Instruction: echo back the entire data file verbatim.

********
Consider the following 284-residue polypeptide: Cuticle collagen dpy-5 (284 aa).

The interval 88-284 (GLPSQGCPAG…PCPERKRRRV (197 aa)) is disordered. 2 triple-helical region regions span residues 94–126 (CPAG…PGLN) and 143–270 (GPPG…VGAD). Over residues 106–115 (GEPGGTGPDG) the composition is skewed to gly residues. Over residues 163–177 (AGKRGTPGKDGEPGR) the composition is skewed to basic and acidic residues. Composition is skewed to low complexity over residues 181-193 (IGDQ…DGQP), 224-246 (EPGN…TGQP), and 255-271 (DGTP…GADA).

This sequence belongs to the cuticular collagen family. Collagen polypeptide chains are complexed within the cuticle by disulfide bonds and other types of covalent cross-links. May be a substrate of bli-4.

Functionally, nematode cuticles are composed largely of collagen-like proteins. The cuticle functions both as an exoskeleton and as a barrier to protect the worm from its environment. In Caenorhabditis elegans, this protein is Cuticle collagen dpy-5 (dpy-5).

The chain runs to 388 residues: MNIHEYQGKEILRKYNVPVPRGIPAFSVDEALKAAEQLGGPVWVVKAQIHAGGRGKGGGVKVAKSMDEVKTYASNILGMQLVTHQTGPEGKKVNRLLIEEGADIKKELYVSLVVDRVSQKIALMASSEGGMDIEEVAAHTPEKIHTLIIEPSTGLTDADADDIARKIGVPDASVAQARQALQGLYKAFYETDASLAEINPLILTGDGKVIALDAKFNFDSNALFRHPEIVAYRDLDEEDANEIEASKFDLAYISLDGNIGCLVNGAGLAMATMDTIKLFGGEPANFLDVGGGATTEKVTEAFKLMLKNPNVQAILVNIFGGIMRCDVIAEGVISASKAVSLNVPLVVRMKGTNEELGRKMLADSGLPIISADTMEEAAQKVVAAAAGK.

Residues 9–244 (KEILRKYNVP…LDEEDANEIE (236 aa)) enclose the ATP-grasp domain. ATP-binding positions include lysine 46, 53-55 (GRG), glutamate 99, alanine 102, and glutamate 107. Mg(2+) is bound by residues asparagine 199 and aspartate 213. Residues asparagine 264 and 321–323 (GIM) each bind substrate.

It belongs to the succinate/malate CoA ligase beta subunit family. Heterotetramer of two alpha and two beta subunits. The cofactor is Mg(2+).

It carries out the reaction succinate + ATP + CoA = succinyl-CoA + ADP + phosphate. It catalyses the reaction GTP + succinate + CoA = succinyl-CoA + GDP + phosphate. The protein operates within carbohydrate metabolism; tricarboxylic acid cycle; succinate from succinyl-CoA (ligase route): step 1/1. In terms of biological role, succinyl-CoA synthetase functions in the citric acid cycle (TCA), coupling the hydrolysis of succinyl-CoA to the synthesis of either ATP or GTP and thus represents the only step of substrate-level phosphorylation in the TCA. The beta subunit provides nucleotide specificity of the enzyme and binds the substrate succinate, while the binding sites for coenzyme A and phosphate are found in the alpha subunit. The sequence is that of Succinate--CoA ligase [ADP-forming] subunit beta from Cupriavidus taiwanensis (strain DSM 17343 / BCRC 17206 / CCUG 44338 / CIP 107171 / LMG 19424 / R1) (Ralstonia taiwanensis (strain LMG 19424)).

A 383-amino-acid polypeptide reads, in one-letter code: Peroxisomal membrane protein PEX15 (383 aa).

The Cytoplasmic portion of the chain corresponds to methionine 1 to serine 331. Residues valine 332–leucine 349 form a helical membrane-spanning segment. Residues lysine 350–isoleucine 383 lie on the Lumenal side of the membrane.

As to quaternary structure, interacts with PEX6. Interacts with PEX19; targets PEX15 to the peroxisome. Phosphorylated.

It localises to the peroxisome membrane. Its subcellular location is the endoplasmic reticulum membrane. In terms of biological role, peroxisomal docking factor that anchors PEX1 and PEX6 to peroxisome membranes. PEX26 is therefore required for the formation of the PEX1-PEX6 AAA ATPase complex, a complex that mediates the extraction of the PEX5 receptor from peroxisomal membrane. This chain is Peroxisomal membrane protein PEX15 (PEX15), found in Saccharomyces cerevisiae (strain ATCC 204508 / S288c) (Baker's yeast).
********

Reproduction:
Consider the following 284-residue polypeptide: Cuticle collagen dpy-5 (284 aa).

The interval 88-284 (GLPSQGCPAG…PCPERKRRRV (197 aa)) is disordered. 2 triple-helical region regions span residues 94–126 (CPAG…PGLN) and 143–270 (GPPG…VGAD). Over residues 106–115 (GEPGGTGPDG) the composition is skewed to gly residues. Over residues 163–177 (AGKRGTPGKDGEPGR) the composition is skewed to basic and acidic residues. Composition is skewed to low complexity over residues 181-193 (IGDQ…DGQP), 224-246 (EPGN…TGQP), and 255-271 (DGTP…GADA).

This sequence belongs to the cuticular collagen family. Collagen polypeptide chains are complexed within the cuticle by disulfide bonds and other types of covalent cross-links. May be a substrate of bli-4.

Functionally, nematode cuticles are composed largely of collagen-like proteins. The cuticle functions both as an exoskeleton and as a barrier to protect the worm from its environment. In Caenorhabditis elegans, this protein is Cuticle collagen dpy-5 (dpy-5).

The chain runs to 388 residues: MNIHEYQGKEILRKYNVPVPRGIPAFSVDEALKAAEQLGGPVWVVKAQIHAGGRGKGGGVKVAKSMDEVKTYASNILGMQLVTHQTGPEGKKVNRLLIEEGADIKKELYVSLVVDRVSQKIALMASSEGGMDIEEVAAHTPEKIHTLIIEPSTGLTDADADDIARKIGVPDASVAQARQALQGLYKAFYETDASLAEINPLILTGDGKVIALDAKFNFDSNALFRHPEIVAYRDLDEEDANEIEASKFDLAYISLDGNIGCLVNGAGLAMATMDTIKLFGGEPANFLDVGGGATTEKVTEAFKLMLKNPNVQAILVNIFGGIMRCDVIAEGVISASKAVSLNVPLVVRMKGTNEELGRKMLADSGLPIISADTMEEAAQKVVAAAAGK.

Residues 9–244 (KEILRKYNVP…LDEEDANEIE (236 aa)) enclose the ATP-grasp domain. ATP-binding positions include lysine 46, 53-55 (GRG), glutamate 99, alanine 102, and glutamate 107. Mg(2+) is bound by residues asparagine 199 and aspartate 213. Residues asparagine 264 and 321–323 (GIM) each bind substrate.

It belongs to the succinate/malate CoA ligase beta subunit family. Heterotetramer of two alpha and two beta subunits. The cofactor is Mg(2+).

It carries out the reaction succinate + ATP + CoA = succinyl-CoA + ADP + phosphate. It catalyses the reaction GTP + succinate + CoA = succinyl-CoA + GDP + phosphate. The protein operates within carbohydrate metabolism; tricarboxylic acid cycle; succinate from succinyl-CoA (ligase route): step 1/1. In terms of biological role, succinyl-CoA synthetase functions in the citric acid cycle (TCA), coupling the hydrolysis of succinyl-CoA to the synthesis of either ATP or GTP and thus represents the only step of substrate-level phosphorylation in the TCA. The beta subunit provides nucleotide specificity of the enzyme and binds the substrate succinate, while the binding sites for coenzyme A and phosphate are found in the alpha subunit. The sequence is that of Succinate--CoA ligase [ADP-forming] subunit beta from Cupriavidus taiwanensis (strain DSM 17343 / BCRC 17206 / CCUG 44338 / CIP 107171 / LMG 19424 / R1) (Ralstonia taiwanensis (strain LMG 19424)).

A 383-amino-acid polypeptide reads, in one-letter code: Peroxisomal membrane protein PEX15 (383 aa).

The Cytoplasmic portion of the chain corresponds to methionine 1 to serine 331. Residues valine 332–leucine 349 form a helical membrane-spanning segment. Residues lysine 350–isoleucine 383 lie on the Lumenal side of the membrane.

As to quaternary structure, interacts with PEX6. Interacts with PEX19; targets PEX15 to the peroxisome. Phosphorylated.

It localises to the peroxisome membrane. Its subcellular location is the endoplasmic reticulum membrane. In terms of biological role, peroxisomal docking factor that anchors PEX1 and PEX6 to peroxisome membranes. PEX26 is therefore required for the formation of the PEX1-PEX6 AAA ATPase complex, a complex that mediates the extraction of the PEX5 receptor from peroxisomal membrane. This chain is Peroxisomal membrane protein PEX15 (PEX15), found in Saccharomyces cerevisiae (strain ATCC 204508 / S288c) (Baker's yeast).